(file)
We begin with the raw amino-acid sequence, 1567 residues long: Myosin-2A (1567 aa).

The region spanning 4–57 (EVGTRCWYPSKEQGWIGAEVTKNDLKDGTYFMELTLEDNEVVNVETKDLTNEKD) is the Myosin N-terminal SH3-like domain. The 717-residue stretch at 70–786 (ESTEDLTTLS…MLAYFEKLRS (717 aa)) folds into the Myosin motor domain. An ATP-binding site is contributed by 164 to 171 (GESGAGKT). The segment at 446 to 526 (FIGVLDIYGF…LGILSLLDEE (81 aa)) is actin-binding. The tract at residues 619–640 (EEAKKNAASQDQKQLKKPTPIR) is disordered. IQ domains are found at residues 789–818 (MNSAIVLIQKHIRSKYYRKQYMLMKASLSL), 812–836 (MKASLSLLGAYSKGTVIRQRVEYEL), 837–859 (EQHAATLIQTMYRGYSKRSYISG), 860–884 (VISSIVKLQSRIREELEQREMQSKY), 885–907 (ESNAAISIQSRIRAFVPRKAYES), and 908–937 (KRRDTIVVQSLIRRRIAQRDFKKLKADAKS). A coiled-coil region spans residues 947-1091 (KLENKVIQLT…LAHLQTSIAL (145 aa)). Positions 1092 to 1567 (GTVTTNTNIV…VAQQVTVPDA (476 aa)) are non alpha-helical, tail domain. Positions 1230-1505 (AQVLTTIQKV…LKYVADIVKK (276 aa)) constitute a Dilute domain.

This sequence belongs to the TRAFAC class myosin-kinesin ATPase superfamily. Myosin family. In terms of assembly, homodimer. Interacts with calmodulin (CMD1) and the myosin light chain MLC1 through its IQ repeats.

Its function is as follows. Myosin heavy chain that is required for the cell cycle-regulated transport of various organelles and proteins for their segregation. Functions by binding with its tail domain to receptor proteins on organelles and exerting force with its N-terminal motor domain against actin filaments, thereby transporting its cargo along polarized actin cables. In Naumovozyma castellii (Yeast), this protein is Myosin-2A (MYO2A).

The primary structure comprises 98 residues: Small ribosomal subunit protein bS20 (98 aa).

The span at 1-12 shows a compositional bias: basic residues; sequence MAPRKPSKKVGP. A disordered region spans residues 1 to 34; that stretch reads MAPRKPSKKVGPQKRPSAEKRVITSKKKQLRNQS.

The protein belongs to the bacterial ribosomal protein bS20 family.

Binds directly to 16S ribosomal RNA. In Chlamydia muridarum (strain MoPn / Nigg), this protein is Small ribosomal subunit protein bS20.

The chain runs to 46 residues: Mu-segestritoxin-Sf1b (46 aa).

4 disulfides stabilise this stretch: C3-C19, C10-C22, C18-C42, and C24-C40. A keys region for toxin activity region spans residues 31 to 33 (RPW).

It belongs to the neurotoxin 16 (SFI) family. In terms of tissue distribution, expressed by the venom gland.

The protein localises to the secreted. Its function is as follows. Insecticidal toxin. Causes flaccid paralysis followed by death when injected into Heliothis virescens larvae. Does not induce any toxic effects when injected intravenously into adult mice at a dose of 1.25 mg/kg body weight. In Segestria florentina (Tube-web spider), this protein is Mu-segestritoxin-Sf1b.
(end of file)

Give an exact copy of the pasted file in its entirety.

We begin with the raw amino-acid sequence, 1567 residues long: Myosin-2A (1567 aa).

The region spanning 4–57 (EVGTRCWYPSKEQGWIGAEVTKNDLKDGTYFMELTLEDNEVVNVETKDLTNEKD) is the Myosin N-terminal SH3-like domain. The 717-residue stretch at 70–786 (ESTEDLTTLS…MLAYFEKLRS (717 aa)) folds into the Myosin motor domain. An ATP-binding site is contributed by 164 to 171 (GESGAGKT). The segment at 446 to 526 (FIGVLDIYGF…LGILSLLDEE (81 aa)) is actin-binding. The tract at residues 619–640 (EEAKKNAASQDQKQLKKPTPIR) is disordered. IQ domains are found at residues 789–818 (MNSAIVLIQKHIRSKYYRKQYMLMKASLSL), 812–836 (MKASLSLLGAYSKGTVIRQRVEYEL), 837–859 (EQHAATLIQTMYRGYSKRSYISG), 860–884 (VISSIVKLQSRIREELEQREMQSKY), 885–907 (ESNAAISIQSRIRAFVPRKAYES), and 908–937 (KRRDTIVVQSLIRRRIAQRDFKKLKADAKS). A coiled-coil region spans residues 947-1091 (KLENKVIQLT…LAHLQTSIAL (145 aa)). Positions 1092 to 1567 (GTVTTNTNIV…VAQQVTVPDA (476 aa)) are non alpha-helical, tail domain. Positions 1230-1505 (AQVLTTIQKV…LKYVADIVKK (276 aa)) constitute a Dilute domain.

This sequence belongs to the TRAFAC class myosin-kinesin ATPase superfamily. Myosin family. In terms of assembly, homodimer. Interacts with calmodulin (CMD1) and the myosin light chain MLC1 through its IQ repeats.

Its function is as follows. Myosin heavy chain that is required for the cell cycle-regulated transport of various organelles and proteins for their segregation. Functions by binding with its tail domain to receptor proteins on organelles and exerting force with its N-terminal motor domain against actin filaments, thereby transporting its cargo along polarized actin cables. In Naumovozyma castellii (Yeast), this protein is Myosin-2A (MYO2A).

The primary structure comprises 98 residues: Small ribosomal subunit protein bS20 (98 aa).

The span at 1-12 shows a compositional bias: basic residues; sequence MAPRKPSKKVGP. A disordered region spans residues 1 to 34; that stretch reads MAPRKPSKKVGPQKRPSAEKRVITSKKKQLRNQS.

The protein belongs to the bacterial ribosomal protein bS20 family.

Binds directly to 16S ribosomal RNA. In Chlamydia muridarum (strain MoPn / Nigg), this protein is Small ribosomal subunit protein bS20.

The chain runs to 46 residues: Mu-segestritoxin-Sf1b (46 aa).

4 disulfides stabilise this stretch: C3-C19, C10-C22, C18-C42, and C24-C40. A keys region for toxin activity region spans residues 31 to 33 (RPW).

It belongs to the neurotoxin 16 (SFI) family. In terms of tissue distribution, expressed by the venom gland.

The protein localises to the secreted. Its function is as follows. Insecticidal toxin. Causes flaccid paralysis followed by death when injected into Heliothis virescens larvae. Does not induce any toxic effects when injected intravenously into adult mice at a dose of 1.25 mg/kg body weight. In Segestria florentina (Tube-web spider), this protein is Mu-segestritoxin-Sf1b.